The hidden societal cost of antibiotic resistance per antibiotic prescribed in the United States: An exploratory analysis

Constantinos I. Michaelidis*, Michael J. Fine, Chyongchiou Jeng Lin, Jeffrey A. Linder, Mary Patricia Nowalk, Ryan K. Shields, Richard K. Zimmerman, Kenneth J. Smith

*Corresponding author for this work

Research output: Contribution to journalArticlepeer-review

13 Scopus citations

Abstract

Background: Ambulatory antibiotic prescribing contributes to the development of antibiotic resistance and increases societal costs. Here, we estimate the hidden societal cost of antibiotic resistance per antibiotic prescribed in the United States. Methods: In an exploratory analysis, we used published data to develop point and range estimates for the hidden societal cost of antibiotic resistance (SCAR) attributable to each ambulatory antibiotic prescription in the United States. We developed four estimation methods that focused on the antibiotic-resistance attributable costs of hospitalization, second-line inpatient antibiotic use, second-line outpatient antibiotic use, and antibiotic stewardship, then summed the estimates across all methods. Results: The total SCAR attributable to each ambulatory antibiotic prescription was estimated to be $13 (range: $3-$95). The greatest contributor to the total SCAR was the cost of hospitalization ($9; 69% of the total SCAR). The costs of second-line inpatient antibiotic use ($1; 8% of the total SCAR), second-line outpatient antibiotic use ($2; 15% of the total SCAR) and antibiotic stewardship ($1; 8%). This apperars to be an error.; of the total SCAR) were modest contributors to the total SCAR. Assuming an average antibiotic cost of $20, the total SCAR attributable to each ambulatory antibiotic prescription would increase antibiotic costs by 65% (range: 15-475%) if incorporated into antibiotic costs paid by patients or payers. Conclusions: Each ambulatory antibiotic prescription is associated with a hidden SCAR that substantially increases the cost of an antibiotic prescription in the United States. This finding raises concerns regarding the magnitude of misalignment between individual and societal antibiotic costs.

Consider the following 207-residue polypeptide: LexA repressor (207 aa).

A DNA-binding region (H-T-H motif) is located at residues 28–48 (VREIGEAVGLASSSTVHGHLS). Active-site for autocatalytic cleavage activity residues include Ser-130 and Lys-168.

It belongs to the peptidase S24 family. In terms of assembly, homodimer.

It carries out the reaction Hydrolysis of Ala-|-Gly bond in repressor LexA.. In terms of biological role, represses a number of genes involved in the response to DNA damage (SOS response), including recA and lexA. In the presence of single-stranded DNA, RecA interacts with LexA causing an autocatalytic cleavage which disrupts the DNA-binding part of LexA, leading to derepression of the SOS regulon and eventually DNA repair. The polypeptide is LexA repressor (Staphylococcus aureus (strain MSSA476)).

Original languageEnglish (US)
Article number655
JournalBMC Infectious Diseases
Volume16
Issue number1
DOIs
StatePublished - Nov 8 2016

Keywords

  • Antibiotic resistance
  • Negative externality
  • Primary care
  • Societal costs
  • Stewardship

ASJC Scopus subject areas

  • Infectious Diseases

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